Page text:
The procedure involves taking a biopsy (sample) of the healthy cartilage from the knee through an arthroscopy (keyhole surgery). The size of the defect will also be assessed at this time. Depending on the size of the defect it is decided whether a stem cell implantation or a cartilage cell implantation is required. If Stem cell implantation is performed then it could be done under the same surgery with a prior consent. If the defect is large (approximately 2cm) and required cartilage cell transplant then a biopsy is done followed by processing in a laboratory. The cartilage cells will be cultivated in a matrix and this takes approximately four to six weeks. Once the matrix or cartilage is ready, it will then be re-implanted. The re-implantation occurs through an arthrotomy where the joint is opened through a small incision to allow accurate placement of the cartilage graft.

Pre-operative Preparation

After a thorough clinical assessment of the joint, the patient will generally have plain X-rays and an MRI scan of the knee to help accurately assess the location and size of the cartilage defect. At times, the patient may have previously had an arthroscopy. A range of motion brace will be organised prior to the surgery and this will restrict the joint movement and protect the cartilage graft.

HOSPITAL STAY

The initial arthroscopy for the biopsy is preformed as a day surgery procedure. The implantation surgery requires a hospital stay of two to three days. The procedure is usually performed under a general anaesthetic and supplemented with a femoral nerve block to help the post-operative pain.

Post-operative Care

Knee brace. A knee brace will be required for a period of up to three months, depending on the exact location and size of the cartilage defect. The range of motion that will be allowed in the knee brace will also be determined by the exact location and size of the cartilage defect. Generally the patient's weight bearing is restricted for the first six weeks.

Physiotherapy. This will be commenced immediately and range of motion will also be determined by the exact size and location of the cartilage defect. Initial physiotherapy is concentrated on static quadriceps and hamstring exercises to maintain muscle bulk. The post-operative rehabilitation regime will be coordinated through Dr Debnath and the physiotherapist. nThe patient will be seen at two weeks, six weeks, three months and one year post operatively. Return to sport is generally at one year. Sport specific exercises however can be commenced at six months. There will be no jogging or running unsupervised until six months. Some sports, such as swimming and cycling, can be commenced at six months; however no contact or high impact sport can be played for one year.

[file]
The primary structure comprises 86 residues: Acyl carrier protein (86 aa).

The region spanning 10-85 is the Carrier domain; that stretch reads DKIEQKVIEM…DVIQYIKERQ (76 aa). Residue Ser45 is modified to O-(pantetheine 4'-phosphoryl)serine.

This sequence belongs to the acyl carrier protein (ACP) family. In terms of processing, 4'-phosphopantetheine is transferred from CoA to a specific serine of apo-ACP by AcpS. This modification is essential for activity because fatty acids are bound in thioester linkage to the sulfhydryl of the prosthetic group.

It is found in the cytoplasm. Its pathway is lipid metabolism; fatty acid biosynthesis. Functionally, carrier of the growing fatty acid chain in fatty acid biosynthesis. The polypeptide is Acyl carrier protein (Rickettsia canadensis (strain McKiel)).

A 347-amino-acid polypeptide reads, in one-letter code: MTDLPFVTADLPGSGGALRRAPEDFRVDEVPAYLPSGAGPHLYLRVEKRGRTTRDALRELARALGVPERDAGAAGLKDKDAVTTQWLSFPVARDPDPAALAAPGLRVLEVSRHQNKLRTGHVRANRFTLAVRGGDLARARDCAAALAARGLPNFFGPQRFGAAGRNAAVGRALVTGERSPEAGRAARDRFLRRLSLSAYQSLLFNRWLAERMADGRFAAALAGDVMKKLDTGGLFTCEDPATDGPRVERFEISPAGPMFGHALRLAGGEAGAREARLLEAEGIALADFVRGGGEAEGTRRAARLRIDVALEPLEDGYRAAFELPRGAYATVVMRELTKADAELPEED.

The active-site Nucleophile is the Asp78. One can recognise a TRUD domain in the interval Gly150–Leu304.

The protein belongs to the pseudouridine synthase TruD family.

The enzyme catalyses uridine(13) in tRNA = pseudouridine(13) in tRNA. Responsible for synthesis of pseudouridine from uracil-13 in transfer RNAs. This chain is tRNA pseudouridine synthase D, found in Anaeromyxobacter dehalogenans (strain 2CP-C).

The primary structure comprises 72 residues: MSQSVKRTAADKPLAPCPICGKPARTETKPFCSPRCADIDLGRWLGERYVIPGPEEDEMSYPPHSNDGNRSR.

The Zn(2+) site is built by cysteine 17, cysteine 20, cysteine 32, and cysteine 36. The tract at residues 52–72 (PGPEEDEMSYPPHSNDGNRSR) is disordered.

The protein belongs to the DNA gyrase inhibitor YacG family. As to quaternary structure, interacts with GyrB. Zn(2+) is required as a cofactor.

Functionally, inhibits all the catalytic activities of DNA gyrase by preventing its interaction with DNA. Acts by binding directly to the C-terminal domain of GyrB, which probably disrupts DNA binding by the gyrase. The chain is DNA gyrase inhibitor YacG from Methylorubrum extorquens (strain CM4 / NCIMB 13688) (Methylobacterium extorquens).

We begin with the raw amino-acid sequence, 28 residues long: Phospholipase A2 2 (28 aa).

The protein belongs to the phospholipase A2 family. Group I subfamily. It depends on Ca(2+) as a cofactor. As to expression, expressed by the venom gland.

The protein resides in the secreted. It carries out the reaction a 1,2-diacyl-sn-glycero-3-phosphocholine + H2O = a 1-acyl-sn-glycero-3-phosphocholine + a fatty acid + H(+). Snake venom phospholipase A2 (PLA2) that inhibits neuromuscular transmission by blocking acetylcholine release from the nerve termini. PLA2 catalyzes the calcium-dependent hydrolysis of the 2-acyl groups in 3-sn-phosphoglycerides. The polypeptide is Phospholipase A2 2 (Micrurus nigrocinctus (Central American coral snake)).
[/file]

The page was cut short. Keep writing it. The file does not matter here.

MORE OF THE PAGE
Medial Patellofemoral Ligament reconstruction

MPFL Reconstruction surgery involves a general or spinal anaesthetic as a day case or overnight stay. The aim of the operation is to rebuild the torn Medial patello-femoral ligament using the hamstring tendon along the same principles as an ACL reconstruction. The procedure is usually performed using arthroscopic assistance and is aimed at replacing the deficient ACL with a graft ligament to stabilise the knee.The semitendinosus hamstring tendon is normally used as the graft to form the new ligament. This graft is taken through a small incision (4cm approximately) over the inner aspect of the shin just below the new.

The tendon is passed through drill hole in the femur and patella so that it lies in the same position as the medial patello-femoral ligament. This requires further small incisions over the femur and inner aspect of the patella. It is held in place with a screw or similar device in the femur and patella.

This procedure recreates an ‘anatomic’ MPFL and is effective in preventing further dislocation inmore than 90% of patients.